A “layoff” is an action by an employer to terminate employees for lack of work. The term connotes that the termination is temporary—but it may well become permanent. A “downsizing” simply means releasing employees because the operation no longer needs them; reorganization or restructuring of the institution has eliminated jobs. The euphemistic “right-sizing” is sometimes substituted—to flatter management, one assumes.
An “RIF,” which stands for “reduction in force,” is an old and rather straightforward term, its most likely source being governmental and military changes in employment: both actually take place from time to time. The newest addition to this lugubrious terminology (at least from the employees’ point of view) is “outsourcing” or “off-shoring,” meaning that the work is being transferred to another organization either domestically or overseas.
The layoff is a necessary corollary to seasonal or intermittent employment common in some industries, for example in construction, where building activity typically slows or stops in the winter months and resumes in spring. Industries that manufacture goods sold for winter use often have high levels of production (including lots of overtime) in the summer. The inverse of that takes place when spring and summer goods are made in winter.
Industries highly linked with the tourist season typically have layoffs. People employed in these types of activities adapt to the layoffs by having alternative forms of employment in the “off-season.” Layoffs also take place in times of economic down-turn because overall demand declines. Producers will cut back from three shifts to two or one or release some employees even when only operating one shift. But economy-driven layoffs are not permanent, and workers are “called back” when things pick up again. Based on statistics collected by the U.S.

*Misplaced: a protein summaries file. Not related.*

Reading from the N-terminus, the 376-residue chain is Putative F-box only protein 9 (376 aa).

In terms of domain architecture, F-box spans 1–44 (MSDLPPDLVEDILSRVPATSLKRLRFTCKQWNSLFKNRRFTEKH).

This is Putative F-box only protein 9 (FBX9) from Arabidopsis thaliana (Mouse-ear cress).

Department of Labor (DOL), extended mass layoffs have affected on average 1.3 million employees in the period 1996 through 2003—at higher rates during the recessionary period that began in 2000, at lower levels in the booming 1990s.
The laid-off worker has no guarantee of being called back to work; similarly, the employer may not be able to hire back labor if contracts don’t renew or the business does not pick up. In the last decade or so the layoff itself has become a euphemism for force reduction. It is a telling sign of the times that DOL began collecting data on layoffs in April 1995 for the first time and has since published such data monthly. Even more revealing is the fact that DOL later added categories such as layoffs due to “overseas relocation” and “import competition”—the last category indicating jobs lost because work in-house has been replaced by imports. All this suggests that the term “layoff” shades imperceptively into the “downsizing” category.
Downsizing typically has multiple causes of which one may well be increased productivity. According to the DOL productivity in manufacturing (output per hour) increased on average 4.4 percent a year from 1995 to 2005 and 2.3 percent a year in business as a whole. If demand for goods and services is steady, this means that each year fewer workers are needed to supply the economy. The second factor behind downsizing is declining revenue due either to a poor economy or increased foreign competition. Finally, if labor is available at lower costs overseas and the work can be transferred, business will relocate jobs to reduce costs.